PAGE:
For all my noir posturing, I have never been into noir fiction other than Sin City. I've read Dashiell Hammet and a great number of penny-dreadfuls. Pulp fiction was a necessary reading when I was younger, because most of the books my family raided from the Pahang State Library dumpster were old ones. Dusty tomes with no colourful covers.
As a young kid, I was more intrigued, however, with books that had interesting covers. Some of them, were the collected tales of Sherlock Holmes, Hercule Poirot and a great number of Enid Blyton mysteries.
People nowadays so want to write the next Harry Potter, when JK Rowling simply wrote in the style of Blyton with some magic thrown in.
Granted, there are similarities between Rowling and TH White's books. To me, though, reading Rowling - which I consider part of my job but has turned out to be quite enjoyable - is very reminiscent of discovering Blyton as a child.
There is a British fixation with food, in children's fiction, and I believe this is because, as Neil Gaiman wrote in the short story Shoggoth's Old Peculiar, "... the British treat food as some sort of punishment."
When your surroundings are as such, the art tends to either go in two extremes - realistic or as fantastic as possible. And in the world of British cuisine, a well-made afternoon party with scones and cakes and blueberry tea is as fantastic as dragons and liches and good old witches.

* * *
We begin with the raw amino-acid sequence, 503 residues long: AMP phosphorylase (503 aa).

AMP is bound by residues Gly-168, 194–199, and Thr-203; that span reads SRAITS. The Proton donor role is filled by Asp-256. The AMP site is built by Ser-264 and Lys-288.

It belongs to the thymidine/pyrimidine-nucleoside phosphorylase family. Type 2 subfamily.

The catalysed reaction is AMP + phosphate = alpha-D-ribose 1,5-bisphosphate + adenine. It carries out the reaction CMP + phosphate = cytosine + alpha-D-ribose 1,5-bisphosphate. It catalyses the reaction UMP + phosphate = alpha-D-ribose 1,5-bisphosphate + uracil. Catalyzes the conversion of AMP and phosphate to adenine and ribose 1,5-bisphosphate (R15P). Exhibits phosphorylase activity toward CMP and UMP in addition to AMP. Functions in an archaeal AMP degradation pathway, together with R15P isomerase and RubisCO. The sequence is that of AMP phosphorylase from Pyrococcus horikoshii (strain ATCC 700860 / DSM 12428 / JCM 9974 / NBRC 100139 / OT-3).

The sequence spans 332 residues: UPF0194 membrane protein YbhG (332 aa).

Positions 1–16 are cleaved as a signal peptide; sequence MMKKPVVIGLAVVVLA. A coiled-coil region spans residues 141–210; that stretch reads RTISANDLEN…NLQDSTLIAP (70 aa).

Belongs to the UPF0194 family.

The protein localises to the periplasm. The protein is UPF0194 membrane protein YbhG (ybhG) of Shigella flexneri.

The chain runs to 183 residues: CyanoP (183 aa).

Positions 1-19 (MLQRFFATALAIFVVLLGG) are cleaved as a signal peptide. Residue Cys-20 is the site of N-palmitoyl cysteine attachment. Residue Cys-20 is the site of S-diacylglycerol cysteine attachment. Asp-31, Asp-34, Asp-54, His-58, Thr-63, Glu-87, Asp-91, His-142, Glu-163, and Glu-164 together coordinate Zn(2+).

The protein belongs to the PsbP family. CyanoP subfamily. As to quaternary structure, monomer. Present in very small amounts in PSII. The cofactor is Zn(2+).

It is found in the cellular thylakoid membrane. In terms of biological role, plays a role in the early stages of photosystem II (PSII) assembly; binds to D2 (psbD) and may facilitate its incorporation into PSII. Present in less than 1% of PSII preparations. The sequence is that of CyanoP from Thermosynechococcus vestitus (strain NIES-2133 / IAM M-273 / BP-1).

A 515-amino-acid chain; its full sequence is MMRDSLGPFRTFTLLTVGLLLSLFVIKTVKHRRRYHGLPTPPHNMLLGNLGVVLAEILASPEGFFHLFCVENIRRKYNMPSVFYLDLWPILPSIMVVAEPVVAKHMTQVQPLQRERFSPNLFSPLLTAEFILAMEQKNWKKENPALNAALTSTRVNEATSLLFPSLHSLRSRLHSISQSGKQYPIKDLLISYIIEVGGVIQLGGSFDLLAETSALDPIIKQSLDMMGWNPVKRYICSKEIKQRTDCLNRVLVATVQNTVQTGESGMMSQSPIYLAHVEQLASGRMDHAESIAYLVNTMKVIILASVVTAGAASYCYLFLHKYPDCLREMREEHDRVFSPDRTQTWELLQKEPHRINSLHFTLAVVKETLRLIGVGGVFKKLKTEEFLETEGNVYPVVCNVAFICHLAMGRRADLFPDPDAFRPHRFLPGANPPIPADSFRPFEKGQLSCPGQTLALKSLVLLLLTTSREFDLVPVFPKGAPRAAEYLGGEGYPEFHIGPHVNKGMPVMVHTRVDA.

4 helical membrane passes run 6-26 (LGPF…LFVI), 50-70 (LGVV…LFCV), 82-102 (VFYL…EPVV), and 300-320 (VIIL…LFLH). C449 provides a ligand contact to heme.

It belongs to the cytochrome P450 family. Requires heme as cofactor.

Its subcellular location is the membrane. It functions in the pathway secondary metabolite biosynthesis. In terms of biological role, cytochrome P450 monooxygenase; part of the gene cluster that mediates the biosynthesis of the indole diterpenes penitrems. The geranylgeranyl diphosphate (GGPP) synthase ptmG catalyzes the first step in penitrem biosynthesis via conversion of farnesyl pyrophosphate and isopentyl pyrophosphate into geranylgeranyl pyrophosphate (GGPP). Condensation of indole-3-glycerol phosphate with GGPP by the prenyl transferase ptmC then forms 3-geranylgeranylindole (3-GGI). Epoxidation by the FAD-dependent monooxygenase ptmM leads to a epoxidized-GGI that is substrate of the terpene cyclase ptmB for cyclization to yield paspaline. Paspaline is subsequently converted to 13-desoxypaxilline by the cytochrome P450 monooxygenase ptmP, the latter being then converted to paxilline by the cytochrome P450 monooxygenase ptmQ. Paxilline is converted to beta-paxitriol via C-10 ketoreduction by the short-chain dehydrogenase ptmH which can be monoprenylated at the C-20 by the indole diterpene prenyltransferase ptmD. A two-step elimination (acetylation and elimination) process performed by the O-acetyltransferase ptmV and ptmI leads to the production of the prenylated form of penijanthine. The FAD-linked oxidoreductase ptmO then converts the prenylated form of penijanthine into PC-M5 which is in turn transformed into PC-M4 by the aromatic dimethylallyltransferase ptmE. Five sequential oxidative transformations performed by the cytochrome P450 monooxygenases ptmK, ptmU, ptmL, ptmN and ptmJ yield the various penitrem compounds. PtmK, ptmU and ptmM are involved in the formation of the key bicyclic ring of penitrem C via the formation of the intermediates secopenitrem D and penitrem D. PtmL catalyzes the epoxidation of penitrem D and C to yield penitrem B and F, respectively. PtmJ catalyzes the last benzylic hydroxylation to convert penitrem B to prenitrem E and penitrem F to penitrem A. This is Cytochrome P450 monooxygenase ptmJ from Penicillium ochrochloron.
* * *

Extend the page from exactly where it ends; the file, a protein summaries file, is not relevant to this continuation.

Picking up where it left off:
In fact, Blueberry Tea is the title of an old Blyton story, about a boy who lies in order to get blueberry tea. Nowadays, all he has to do is buy a bottle of Pokka Blueberry Tea.
Sherlock Holmes' stories are rather dry and in hindsight, quite simplistic. It was the CSI of its time, with Holmes foraging for cigar ash and soil (he supposedly wrote papers on different soils around London and various types of cigar ash), but of course he had no mass spectrometers and whatever.
These tales led me to read about biometrics long before I was to encounter the modern version of it in college.
Before fingerprints, there were experts who tried to convince criminologists that biometrics is the answer, as the size of someone's head, cross-referenced with the length of his earlobes are unique, for instance.
Fingerprints and iris as well as retinal patterns only became feasible many years later.
For some reason, I was also very much into science fiction, though the covers of the old books - which often depicted geometric shapes and unrealistic robots were as potent as valium.
Michael Whelan's covers, though, made for an enticing read.
Here's one from the John Carter series:
And here's one of my favourite Whelan work:
I used to read indiscriminately. Nowadays, my time for reading has been lessened by the fact that I write for a living, which should not be the case.
Gaiman said, "Read. Write. Finish what you write."
I'll be writing tonight, perhaps till tomorrow morning. So for now, I'm going to go off and read.